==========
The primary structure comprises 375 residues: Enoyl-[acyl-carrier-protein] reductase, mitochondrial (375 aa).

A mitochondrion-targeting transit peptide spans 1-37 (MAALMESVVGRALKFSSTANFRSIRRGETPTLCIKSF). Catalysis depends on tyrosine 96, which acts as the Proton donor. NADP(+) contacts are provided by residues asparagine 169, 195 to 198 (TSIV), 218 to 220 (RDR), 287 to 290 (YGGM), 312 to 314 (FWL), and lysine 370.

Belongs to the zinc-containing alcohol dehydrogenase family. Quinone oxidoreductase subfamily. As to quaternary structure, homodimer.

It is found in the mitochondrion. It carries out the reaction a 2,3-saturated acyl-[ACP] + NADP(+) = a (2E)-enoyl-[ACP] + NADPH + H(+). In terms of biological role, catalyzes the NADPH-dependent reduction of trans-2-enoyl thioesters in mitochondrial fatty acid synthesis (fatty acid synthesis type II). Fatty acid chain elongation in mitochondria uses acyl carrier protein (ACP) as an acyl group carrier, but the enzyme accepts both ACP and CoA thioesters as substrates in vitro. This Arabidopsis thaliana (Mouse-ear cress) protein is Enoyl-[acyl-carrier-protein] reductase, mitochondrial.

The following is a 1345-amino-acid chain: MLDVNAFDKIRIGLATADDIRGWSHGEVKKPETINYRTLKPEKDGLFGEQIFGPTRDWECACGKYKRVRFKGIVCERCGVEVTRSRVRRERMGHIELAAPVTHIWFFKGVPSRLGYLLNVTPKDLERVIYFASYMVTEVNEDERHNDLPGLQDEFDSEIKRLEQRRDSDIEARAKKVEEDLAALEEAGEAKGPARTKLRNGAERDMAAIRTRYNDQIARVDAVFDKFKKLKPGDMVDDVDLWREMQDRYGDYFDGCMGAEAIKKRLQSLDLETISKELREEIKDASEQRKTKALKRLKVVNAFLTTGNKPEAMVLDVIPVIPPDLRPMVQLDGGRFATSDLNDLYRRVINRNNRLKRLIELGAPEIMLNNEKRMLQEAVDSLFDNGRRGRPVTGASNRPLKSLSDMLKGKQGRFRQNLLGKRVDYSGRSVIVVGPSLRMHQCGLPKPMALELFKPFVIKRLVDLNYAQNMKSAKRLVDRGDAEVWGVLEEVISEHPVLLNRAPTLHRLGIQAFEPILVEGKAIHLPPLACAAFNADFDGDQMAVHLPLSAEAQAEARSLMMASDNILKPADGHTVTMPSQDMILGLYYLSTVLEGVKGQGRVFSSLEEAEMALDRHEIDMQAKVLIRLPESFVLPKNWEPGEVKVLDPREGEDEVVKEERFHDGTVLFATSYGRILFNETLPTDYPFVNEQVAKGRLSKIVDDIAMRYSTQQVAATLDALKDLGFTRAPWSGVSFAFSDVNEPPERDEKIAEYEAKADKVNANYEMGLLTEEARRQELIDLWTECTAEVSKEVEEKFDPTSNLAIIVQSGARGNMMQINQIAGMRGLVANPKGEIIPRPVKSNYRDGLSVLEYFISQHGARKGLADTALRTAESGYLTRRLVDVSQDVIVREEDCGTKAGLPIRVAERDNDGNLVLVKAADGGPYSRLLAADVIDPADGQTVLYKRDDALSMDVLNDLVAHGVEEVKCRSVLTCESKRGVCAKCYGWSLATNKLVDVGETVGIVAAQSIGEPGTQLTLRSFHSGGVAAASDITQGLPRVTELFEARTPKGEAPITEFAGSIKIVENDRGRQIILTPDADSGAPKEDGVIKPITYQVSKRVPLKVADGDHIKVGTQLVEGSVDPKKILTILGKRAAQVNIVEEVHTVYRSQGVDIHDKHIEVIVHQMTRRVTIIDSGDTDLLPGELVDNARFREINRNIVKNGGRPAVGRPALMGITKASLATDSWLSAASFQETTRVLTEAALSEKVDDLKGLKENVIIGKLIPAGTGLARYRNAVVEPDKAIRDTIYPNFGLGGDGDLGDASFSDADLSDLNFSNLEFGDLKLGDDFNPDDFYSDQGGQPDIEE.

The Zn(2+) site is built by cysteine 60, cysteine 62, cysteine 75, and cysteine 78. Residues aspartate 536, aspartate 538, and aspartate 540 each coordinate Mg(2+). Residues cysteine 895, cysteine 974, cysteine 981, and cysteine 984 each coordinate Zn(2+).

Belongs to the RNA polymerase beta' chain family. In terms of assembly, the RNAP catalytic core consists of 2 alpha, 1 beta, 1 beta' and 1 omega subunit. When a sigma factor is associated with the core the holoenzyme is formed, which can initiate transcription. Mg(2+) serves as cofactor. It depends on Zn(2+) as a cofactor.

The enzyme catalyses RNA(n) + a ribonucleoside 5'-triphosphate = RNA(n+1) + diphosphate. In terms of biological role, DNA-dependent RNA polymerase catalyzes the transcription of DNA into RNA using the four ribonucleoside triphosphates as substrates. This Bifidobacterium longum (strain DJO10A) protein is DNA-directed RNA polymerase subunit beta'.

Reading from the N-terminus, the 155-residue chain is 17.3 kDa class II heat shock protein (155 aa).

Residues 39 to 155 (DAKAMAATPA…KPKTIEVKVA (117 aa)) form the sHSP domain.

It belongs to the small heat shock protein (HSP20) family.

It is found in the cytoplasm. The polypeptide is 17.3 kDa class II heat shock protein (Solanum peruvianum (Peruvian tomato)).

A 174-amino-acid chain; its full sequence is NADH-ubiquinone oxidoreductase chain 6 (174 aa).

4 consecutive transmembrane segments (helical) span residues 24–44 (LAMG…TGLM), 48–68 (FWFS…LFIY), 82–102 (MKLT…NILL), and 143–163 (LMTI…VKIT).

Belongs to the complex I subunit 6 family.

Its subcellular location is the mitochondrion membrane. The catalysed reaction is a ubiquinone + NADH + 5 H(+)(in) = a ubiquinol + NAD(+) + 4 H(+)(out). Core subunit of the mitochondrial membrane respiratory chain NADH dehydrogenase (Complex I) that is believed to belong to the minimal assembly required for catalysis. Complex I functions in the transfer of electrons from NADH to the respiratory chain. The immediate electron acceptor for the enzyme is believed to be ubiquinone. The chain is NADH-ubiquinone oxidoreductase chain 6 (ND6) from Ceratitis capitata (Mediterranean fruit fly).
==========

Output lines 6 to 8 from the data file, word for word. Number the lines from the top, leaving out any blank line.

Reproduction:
The Zn(2+) site is built by cysteine 60, cysteine 62, cysteine 75, and cysteine 78. Residues aspartate 536, aspartate 538, and aspartate 540 each coordinate Mg(2+). Residues cysteine 895, cysteine 974, cysteine 981, and cysteine 984 each coordinate Zn(2+).

Belongs to the RNA polymerase beta' chain family. In terms of assembly, the RNAP catalytic core consists of 2 alpha, 1 beta, 1 beta' and 1 omega subunit. When a sigma factor is associated with the core the holoenzyme is formed, which can initiate transcription. Mg(2+) serves as cofactor. It depends on Zn(2+) as a cofactor.

The enzyme catalyses RNA(n) + a ribonucleoside 5'-triphosphate = RNA(n+1) + diphosphate. In terms of biological role, DNA-dependent RNA polymerase catalyzes the transcription of DNA into RNA using the four ribonucleoside triphosphates as substrates. This Bifidobacterium longum (strain DJO10A) protein is DNA-directed RNA polymerase subunit beta'.